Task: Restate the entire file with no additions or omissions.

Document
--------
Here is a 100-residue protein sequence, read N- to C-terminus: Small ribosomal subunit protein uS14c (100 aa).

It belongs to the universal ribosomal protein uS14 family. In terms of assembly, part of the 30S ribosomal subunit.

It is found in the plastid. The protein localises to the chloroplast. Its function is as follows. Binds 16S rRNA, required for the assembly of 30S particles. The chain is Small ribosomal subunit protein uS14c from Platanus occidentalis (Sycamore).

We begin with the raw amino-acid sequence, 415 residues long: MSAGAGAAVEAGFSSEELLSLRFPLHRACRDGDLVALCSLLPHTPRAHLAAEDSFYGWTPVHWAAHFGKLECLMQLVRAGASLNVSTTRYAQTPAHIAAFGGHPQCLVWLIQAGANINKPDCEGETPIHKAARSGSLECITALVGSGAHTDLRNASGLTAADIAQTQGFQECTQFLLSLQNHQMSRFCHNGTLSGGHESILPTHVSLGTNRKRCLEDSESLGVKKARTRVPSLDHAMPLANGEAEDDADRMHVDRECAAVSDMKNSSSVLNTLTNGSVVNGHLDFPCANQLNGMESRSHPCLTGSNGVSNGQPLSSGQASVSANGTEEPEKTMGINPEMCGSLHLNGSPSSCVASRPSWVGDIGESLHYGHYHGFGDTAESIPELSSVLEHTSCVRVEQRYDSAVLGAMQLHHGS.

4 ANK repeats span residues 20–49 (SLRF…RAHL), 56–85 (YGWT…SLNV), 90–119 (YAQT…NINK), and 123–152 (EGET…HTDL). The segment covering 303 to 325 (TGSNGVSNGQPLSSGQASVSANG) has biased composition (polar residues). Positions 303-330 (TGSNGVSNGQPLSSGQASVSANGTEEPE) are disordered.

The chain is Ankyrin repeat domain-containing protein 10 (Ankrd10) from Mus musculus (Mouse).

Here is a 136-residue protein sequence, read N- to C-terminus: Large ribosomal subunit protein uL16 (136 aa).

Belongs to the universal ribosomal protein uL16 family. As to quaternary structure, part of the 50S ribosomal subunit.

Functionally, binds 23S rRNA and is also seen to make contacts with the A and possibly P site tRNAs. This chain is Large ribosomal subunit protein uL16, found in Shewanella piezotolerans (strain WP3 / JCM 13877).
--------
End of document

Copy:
Here is a 100-residue protein sequence, read N- to C-terminus: Small ribosomal subunit protein uS14c (100 aa).

It belongs to the universal ribosomal protein uS14 family. In terms of assembly, part of the 30S ribosomal subunit.

It is found in the plastid. The protein localises to the chloroplast. Its function is as follows. Binds 16S rRNA, required for the assembly of 30S particles. The chain is Small ribosomal subunit protein uS14c from Platanus occidentalis (Sycamore).

We begin with the raw amino-acid sequence, 415 residues long: MSAGAGAAVEAGFSSEELLSLRFPLHRACRDGDLVALCSLLPHTPRAHLAAEDSFYGWTPVHWAAHFGKLECLMQLVRAGASLNVSTTRYAQTPAHIAAFGGHPQCLVWLIQAGANINKPDCEGETPIHKAARSGSLECITALVGSGAHTDLRNASGLTAADIAQTQGFQECTQFLLSLQNHQMSRFCHNGTLSGGHESILPTHVSLGTNRKRCLEDSESLGVKKARTRVPSLDHAMPLANGEAEDDADRMHVDRECAAVSDMKNSSSVLNTLTNGSVVNGHLDFPCANQLNGMESRSHPCLTGSNGVSNGQPLSSGQASVSANGTEEPEKTMGINPEMCGSLHLNGSPSSCVASRPSWVGDIGESLHYGHYHGFGDTAESIPELSSVLEHTSCVRVEQRYDSAVLGAMQLHHGS.

4 ANK repeats span residues 20–49 (SLRF…RAHL), 56–85 (YGWT…SLNV), 90–119 (YAQT…NINK), and 123–152 (EGET…HTDL). The segment covering 303 to 325 (TGSNGVSNGQPLSSGQASVSANG) has biased composition (polar residues). Positions 303-330 (TGSNGVSNGQPLSSGQASVSANGTEEPE) are disordered.

The chain is Ankyrin repeat domain-containing protein 10 (Ankrd10) from Mus musculus (Mouse).

Here is a 136-residue protein sequence, read N- to C-terminus: Large ribosomal subunit protein uL16 (136 aa).

Belongs to the universal ribosomal protein uL16 family. As to quaternary structure, part of the 50S ribosomal subunit.

Functionally, binds 23S rRNA and is also seen to make contacts with the A and possibly P site tRNAs. This chain is Large ribosomal subunit protein uL16, found in Shewanella piezotolerans (strain WP3 / JCM 13877).